Toyota Racing have been hot on Audi’s heels throughout the 2013 FIA World Endurance Championship (WEC) and things are set to get even closer with the new regulations brought in 2014. Toyota plans to push the limits of their hybrid powertrain with their usual sets of drivers; Alex Wurz, Nicolas Lapiere, Kazuki Nakajima, Anthony Davidson, Sébastien Buemi and Stéphane Sarrazin, with a new reserve driver, Mike Conway.
Two cars have been entered for battle in the 2014 season with Le Mans the highlight for the vast majority of racers and fans alike. The Le Mans race organiser, the Automobile Club de l’Ouest, is expected to confirm the full entry list on 13 February.
The TS030 has been resigned to the history books as the new TS040 Hybrid prototype takes the baton. Le Mans and the WEC are in general considered far more ‘road relevant’ than other worldwide championships, including Formula One. In this respect, hybrid technology is now a compulsory element for the race season. Likewise, the endurance racing the cars, and drivers, are put through tests the limits of even the most arduous of technologies and in some ways simulates what is possible for road cars.
Though many of the hybrids use flywheel technology to assist their internal combustion engines, electric regenerative braking systems are equally common place amongst the race cars of 2014. These systems in effect work the same way as hybrids we see on the roads, though one is tuned for performance and the other economy. That said, economy can play a huge part in winning an endurance race and as such a fine balance must be achieved between performance and fuel consumption.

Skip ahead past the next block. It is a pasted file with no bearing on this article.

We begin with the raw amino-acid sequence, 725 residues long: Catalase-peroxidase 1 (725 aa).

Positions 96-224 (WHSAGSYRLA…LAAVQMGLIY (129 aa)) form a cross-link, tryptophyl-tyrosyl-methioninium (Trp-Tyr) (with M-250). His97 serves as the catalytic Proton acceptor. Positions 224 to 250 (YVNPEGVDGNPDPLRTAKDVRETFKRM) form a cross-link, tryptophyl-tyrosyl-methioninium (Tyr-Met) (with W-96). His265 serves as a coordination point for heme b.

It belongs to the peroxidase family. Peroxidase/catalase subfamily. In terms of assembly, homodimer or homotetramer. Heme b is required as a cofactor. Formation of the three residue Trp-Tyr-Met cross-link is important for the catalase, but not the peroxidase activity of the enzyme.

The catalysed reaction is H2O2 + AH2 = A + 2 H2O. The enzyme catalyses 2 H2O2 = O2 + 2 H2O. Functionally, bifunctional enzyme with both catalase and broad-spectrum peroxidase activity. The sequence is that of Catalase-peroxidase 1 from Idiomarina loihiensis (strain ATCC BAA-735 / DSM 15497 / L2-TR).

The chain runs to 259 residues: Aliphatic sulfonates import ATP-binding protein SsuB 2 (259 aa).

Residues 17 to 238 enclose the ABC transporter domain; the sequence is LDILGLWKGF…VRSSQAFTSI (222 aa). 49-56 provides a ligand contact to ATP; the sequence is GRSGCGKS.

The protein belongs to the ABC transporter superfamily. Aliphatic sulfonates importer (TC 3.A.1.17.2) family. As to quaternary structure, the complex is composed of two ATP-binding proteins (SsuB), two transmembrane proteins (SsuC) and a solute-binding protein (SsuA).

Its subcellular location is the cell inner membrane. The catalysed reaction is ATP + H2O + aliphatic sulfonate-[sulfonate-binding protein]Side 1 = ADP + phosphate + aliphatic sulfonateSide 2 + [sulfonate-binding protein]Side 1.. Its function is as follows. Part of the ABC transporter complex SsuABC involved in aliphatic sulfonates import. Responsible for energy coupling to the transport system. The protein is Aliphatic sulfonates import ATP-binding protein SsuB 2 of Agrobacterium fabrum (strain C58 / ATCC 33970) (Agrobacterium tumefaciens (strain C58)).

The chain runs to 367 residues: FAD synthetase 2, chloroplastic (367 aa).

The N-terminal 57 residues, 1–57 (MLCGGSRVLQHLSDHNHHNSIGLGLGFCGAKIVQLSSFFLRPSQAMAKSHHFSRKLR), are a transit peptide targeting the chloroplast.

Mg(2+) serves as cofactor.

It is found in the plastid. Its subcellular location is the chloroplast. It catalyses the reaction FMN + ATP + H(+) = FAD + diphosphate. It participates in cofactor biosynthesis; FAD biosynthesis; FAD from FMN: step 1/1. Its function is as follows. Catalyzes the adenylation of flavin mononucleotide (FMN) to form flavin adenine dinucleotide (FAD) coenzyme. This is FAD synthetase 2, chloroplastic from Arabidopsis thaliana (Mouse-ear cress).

New to the car is the addition of an Aisin AW motor/generator on the front axle which is combined with the Denso unit at the rear, as seen on the TS030. Together, the Toyota Hybrid System – Racing – provides all wheel drive which should help car stability and grip while accelerating. Each motor/generator unit gives additional braking power thanks to regeneration when slowing down, the energy from which is passed onto a super capacitor rather than a battery. When accelerating again, the energy transfer is reversed, providing power from the capacitor to the motors to give an instant and significant boost.
At the not so energy efficient end of things, a high performance petrol V8 drives the car in a conventional manner. However, the entire four wheel drive hybrid powertrain has been developed at the Higashifuji technical centre where next generation Toyota road car technology is being tested too. Toyota are keen to push the theory that racing technology can filter into their road going products, making the entire WEC season a relevant testing and marketing tool for them.
Oddly enough, despite the powertrain having been developed in Japan, the chassis of the TS040 has been developed in Cologne by Toyota Motorsport. Hailed as a major evolution of the TS030, the new chassis features advanced aerodynamics and lightweight design. The new car is also narrower by 10cm, due to another new rule for 2014, and comes with Formula One style wheel tethers and a rear crash box as new safety features.
More details about the Toyota TS040 Hybrid racer will be revealed after the initial testing phase on the 28th and 29th March.